Fascinating discussion from James Surowiecki in The New Yorker:
“The German and Chinese governments, Republican congressmen, the liberal economist Joseph Stiglitz, and Sarah Palin don’t agree on much. But they’re united in their opposition to the Federal Reserve’s second round of quantitative easing—or, as it’s known, QE2 . . . What’s most striking about the attacks on QE2 is how hysterical they are. People aren’t just suggesting that the Fed’s policy—which is quite modest relative to the size of the U.S. economy—might be ineffective or mildly inflationary. Instead, they’re accusing the Fed of “injecting high-grade monetary heroin” into the system, pursuing a policy that “eviscerates” the middle class, and potentially giving birth to an “undead homicidal zombie market.”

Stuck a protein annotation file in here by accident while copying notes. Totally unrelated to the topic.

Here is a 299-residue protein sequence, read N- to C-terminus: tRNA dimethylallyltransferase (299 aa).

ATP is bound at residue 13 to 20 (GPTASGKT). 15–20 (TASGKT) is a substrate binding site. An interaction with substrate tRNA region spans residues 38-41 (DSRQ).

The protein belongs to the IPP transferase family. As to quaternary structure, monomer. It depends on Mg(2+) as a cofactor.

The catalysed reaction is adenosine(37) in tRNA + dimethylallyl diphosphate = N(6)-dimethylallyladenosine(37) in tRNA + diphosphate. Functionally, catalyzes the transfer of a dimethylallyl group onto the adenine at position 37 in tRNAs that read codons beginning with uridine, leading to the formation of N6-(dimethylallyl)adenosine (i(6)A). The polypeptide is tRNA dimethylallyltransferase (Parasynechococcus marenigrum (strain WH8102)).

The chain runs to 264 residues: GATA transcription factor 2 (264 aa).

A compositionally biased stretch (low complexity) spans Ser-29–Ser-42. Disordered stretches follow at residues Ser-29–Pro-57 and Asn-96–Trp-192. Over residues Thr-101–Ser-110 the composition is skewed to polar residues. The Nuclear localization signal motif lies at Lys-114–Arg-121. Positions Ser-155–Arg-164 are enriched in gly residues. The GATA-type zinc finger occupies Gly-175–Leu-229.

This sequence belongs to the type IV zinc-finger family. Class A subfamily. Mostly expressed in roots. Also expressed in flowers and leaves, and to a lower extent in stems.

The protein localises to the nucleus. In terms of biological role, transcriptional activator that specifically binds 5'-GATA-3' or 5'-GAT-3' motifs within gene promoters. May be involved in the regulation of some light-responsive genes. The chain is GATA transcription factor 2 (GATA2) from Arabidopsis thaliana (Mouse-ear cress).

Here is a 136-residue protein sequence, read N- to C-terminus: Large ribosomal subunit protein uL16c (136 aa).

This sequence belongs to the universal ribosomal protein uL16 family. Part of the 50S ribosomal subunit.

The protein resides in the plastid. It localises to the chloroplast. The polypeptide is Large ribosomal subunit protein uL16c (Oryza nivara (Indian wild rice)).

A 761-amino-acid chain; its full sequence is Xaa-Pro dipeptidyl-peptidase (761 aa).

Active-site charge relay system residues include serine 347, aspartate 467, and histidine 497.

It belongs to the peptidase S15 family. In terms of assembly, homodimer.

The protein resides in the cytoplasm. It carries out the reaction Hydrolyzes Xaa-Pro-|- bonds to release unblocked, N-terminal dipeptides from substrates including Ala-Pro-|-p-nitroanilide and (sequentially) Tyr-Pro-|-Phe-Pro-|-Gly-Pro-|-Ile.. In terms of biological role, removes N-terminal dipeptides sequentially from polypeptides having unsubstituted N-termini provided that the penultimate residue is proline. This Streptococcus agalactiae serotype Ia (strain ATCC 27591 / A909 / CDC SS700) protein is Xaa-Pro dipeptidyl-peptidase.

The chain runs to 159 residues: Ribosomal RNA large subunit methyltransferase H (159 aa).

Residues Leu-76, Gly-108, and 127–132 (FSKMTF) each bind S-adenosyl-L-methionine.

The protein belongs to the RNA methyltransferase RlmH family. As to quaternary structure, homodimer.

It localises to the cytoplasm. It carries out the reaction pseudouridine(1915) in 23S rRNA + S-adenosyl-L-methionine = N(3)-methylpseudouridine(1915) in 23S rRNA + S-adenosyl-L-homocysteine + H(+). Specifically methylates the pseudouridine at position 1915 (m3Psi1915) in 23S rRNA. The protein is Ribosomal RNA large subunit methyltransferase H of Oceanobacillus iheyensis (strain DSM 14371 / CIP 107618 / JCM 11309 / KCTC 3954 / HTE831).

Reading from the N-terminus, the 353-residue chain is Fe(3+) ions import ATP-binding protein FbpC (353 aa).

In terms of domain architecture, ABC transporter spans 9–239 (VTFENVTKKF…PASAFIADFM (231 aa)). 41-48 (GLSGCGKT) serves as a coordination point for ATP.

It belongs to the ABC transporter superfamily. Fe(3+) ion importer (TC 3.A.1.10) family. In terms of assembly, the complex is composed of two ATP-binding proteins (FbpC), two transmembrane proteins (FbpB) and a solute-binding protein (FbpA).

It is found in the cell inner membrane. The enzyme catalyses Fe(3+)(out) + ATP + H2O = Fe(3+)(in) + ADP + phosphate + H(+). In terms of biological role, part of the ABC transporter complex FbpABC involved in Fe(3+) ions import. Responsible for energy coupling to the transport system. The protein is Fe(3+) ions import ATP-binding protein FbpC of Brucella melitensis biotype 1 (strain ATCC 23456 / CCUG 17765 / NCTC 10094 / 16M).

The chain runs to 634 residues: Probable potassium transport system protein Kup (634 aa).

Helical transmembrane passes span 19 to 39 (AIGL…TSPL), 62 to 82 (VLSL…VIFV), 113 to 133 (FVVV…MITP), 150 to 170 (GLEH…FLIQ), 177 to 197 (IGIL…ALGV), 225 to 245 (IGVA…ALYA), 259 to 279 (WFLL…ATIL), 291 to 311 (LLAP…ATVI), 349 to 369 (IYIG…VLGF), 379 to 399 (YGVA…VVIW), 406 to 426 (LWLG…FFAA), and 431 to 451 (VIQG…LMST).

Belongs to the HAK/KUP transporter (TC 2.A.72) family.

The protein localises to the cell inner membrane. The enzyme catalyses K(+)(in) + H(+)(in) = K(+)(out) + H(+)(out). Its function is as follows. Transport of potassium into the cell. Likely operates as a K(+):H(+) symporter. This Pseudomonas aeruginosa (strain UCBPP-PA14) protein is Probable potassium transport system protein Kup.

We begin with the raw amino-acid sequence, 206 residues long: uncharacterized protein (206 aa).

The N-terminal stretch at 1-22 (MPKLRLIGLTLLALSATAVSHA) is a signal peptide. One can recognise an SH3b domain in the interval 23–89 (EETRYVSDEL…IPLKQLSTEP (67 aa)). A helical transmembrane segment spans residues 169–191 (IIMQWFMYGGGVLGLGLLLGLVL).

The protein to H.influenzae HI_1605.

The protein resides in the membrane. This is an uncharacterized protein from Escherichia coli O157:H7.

This response reflects a pervasive sense of anxiety about both the state of the economy and any attempt to fix it. You can see it in the inflation hawks’ conviction that a crashing dollar and higher prices are right around the corner, even though core inflation is lower than it has been in the past fifty years, while the dollar’s value has actually risen in recent weeks. The same kind of anxiety fuels assertions that QE2 is “artificially” elevating stock and commodity prices around the world, as investors take cheap money from the Fed and invest it elsewhere. Never mind that stock prices are virtually unchanged since this spring, and commodity prices have actually tumbled in the last couple of weeks. The simple fact that some asset prices have risen since QE2 was first hinted at is treated as prima-facie evidence that markets are disastrously out of whack.”
Interesting stuff . . .
The Big Uneasy
The New Yorker, December 6, 2010